Adas Israel Synagogue in Wash-
ington, last Friday, Israel Ambas-
sador to the U.S. Itzhak Rabin
said the credo of the departed
prime minister was contained in
this statement he had made re-
"If our reborn society wants
really to be free and have the
dignity of freedom, it must be
able to do everything it needs
by itself. If we want our streets
to be clean, we must be the
sweepers. If we want bread, we
must grow it. If we want to live,
we must be prepared to defend
ourselves. And if we are attack-
ed, and defense calls for sacri-
fice, it must be onr blood that
must be offered in sacrifice and
not the blood of anyone else."
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Gen. Rabin stated in his tribute
to Mr. Eshkol:
"His legacy is everlasting. It is
written large across the very
landscape of theland be so loved:
reclaimed countryside, hundreds of
immigrant villages, water to the
barren south, new industries, an
expanding economy, an ever-
stronger army of defense—these
and more are Levi Eshkol.
"Each phase of Israel's develop-
ment, before and after statehood,
reflects his lifelong labors on be-
half of his people — as pioneer-
farmer, as soldier, as labor leader,
as administrator, as emissary, as
politician, as cabinet minister, as ;
statesman, and as premier of
"He was a man whose whole be-
ing was dedicated to the singular
cause of Israel's upbuilding inj
peace and security. By nature an '
optimist, he saw the dawn of peace '
as an absolute inevitability. So it
was that he conducted his mono- 1 1
logue on peace with Israel's neigh-1
bors. He worked and prayed for ,
the day when his words would be
answered in dialogue. He did not
live to sit with our neighbors
around the peace table. But be
surely contributed much to the in-
evitability of that meeting .. .
"Levi Eshkol was a man of
the people. He was a man of the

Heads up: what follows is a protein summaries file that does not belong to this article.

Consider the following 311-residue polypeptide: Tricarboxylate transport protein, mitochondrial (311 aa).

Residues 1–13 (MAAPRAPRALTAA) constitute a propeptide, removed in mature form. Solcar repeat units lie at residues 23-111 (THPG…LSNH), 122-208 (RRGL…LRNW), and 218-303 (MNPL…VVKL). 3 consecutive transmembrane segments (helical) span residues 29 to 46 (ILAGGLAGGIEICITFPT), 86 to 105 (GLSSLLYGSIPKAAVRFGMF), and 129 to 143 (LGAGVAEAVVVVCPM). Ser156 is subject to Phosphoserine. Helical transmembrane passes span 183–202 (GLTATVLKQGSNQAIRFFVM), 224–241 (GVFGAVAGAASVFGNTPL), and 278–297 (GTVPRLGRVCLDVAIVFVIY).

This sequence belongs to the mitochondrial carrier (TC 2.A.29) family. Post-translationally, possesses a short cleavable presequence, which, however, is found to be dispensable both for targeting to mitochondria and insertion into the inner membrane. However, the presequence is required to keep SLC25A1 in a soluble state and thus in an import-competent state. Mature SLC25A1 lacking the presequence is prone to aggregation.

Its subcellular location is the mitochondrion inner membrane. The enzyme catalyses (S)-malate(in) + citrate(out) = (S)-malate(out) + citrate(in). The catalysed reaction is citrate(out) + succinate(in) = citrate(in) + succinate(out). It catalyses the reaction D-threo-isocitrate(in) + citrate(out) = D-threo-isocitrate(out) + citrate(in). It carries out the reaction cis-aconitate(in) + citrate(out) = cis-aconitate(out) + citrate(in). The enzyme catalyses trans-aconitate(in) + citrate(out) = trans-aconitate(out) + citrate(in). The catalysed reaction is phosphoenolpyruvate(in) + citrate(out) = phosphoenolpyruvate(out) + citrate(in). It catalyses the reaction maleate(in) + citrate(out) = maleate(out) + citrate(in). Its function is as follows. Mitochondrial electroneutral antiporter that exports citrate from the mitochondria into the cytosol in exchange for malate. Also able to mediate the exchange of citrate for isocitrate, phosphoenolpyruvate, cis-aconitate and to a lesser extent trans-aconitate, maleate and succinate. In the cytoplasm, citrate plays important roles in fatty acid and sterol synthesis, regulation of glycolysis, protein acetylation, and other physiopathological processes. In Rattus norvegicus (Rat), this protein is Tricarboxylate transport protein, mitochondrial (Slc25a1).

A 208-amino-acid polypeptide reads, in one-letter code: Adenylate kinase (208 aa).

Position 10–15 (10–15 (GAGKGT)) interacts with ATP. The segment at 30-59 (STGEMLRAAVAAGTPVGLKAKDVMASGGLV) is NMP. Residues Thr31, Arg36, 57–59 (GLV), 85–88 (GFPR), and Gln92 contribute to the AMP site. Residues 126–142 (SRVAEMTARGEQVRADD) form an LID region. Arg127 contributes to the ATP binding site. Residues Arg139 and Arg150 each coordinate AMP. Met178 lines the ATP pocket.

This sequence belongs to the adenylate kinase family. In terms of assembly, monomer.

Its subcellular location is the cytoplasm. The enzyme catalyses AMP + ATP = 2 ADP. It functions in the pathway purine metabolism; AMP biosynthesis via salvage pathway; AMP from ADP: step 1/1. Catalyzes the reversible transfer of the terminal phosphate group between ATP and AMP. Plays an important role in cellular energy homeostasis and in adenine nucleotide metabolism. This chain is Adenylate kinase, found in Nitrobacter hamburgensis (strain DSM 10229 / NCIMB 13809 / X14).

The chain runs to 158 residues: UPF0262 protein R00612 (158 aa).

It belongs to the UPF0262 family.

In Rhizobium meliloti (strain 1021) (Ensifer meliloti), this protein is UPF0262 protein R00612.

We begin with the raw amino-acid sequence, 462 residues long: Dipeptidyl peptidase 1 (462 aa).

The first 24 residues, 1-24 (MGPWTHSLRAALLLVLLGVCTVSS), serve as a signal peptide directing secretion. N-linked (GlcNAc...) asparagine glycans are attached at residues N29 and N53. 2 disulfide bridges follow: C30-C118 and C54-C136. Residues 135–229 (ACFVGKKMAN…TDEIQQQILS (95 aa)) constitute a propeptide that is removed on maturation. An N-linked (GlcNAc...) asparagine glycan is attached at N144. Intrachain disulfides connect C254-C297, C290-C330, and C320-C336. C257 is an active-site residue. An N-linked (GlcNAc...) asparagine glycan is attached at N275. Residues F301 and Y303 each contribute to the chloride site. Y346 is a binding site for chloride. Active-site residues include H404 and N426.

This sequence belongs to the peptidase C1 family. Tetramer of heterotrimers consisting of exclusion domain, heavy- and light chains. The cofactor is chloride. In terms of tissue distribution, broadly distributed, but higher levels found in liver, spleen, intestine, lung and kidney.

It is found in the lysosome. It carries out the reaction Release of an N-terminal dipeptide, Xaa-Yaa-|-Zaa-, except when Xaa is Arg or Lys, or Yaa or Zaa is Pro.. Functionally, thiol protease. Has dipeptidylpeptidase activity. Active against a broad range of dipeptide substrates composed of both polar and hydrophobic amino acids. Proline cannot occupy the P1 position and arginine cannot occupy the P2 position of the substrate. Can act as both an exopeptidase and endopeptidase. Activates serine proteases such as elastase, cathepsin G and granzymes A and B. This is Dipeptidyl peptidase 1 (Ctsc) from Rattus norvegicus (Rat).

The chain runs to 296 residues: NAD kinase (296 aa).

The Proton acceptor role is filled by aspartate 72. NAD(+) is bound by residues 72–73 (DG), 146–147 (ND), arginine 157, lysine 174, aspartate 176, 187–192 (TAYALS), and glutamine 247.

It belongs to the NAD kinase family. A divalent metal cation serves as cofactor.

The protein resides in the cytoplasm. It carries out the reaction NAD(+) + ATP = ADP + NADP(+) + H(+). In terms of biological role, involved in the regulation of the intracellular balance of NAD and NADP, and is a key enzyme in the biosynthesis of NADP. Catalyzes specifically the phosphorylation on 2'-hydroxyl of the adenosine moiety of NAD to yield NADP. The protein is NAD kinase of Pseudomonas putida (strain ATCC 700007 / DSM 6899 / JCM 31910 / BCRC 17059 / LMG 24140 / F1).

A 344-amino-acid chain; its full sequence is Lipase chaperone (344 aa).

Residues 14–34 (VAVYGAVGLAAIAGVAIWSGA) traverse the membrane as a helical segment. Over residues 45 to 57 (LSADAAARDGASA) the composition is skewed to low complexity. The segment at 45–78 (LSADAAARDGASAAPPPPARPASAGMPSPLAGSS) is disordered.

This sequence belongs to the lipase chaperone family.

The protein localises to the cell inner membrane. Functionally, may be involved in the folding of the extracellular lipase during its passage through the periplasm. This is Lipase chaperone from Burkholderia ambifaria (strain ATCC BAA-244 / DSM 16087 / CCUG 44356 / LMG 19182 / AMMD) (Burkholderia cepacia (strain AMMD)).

Jewish people. He breathed and
lived its joys and sorrows. National
boundaries fell away when the wel-
fare of Jews was at stake. One of
his last speeches in the Knesset
was a cry of anguish over the gal-
lows of Baghdad and the fate of
Jews in Arab lands. This is what
he said. I quote:
"Unless a halt is put to these
acts from outside, it will not
cease on its own. Between the
design of genocide and its per-
petration, there stands the State
of Israel alone — Israel and its
"This is the historic truth Levi
Eshkol helped bring to his genera-
tion — the truth that there is a
sovereign Israel and that Jewish
blood is no longer shed with im-
There is in nature what is within
reach and what is beyond reach.
Ile who is unaware of the distinc-
tion may waste himself in lifelong
toil trying to get at the inaccessible
without ever getting close to truth.
But he who knows it and is wise
will stick to what is accessible; and
in exploring this region in all di-
rections and confirming his gains
he will even push back the coin
THE DETROIT JEWISH NEWS
14— Friday, March 7, 1969
Good Out of Being Old
If you think that I am going to
bother myself again before I die
about social improvement or read
any of those stinking upward and
onwarders—you err. I mean to
have some good out of being old.
—Oliver Wendell Holmes, Jr.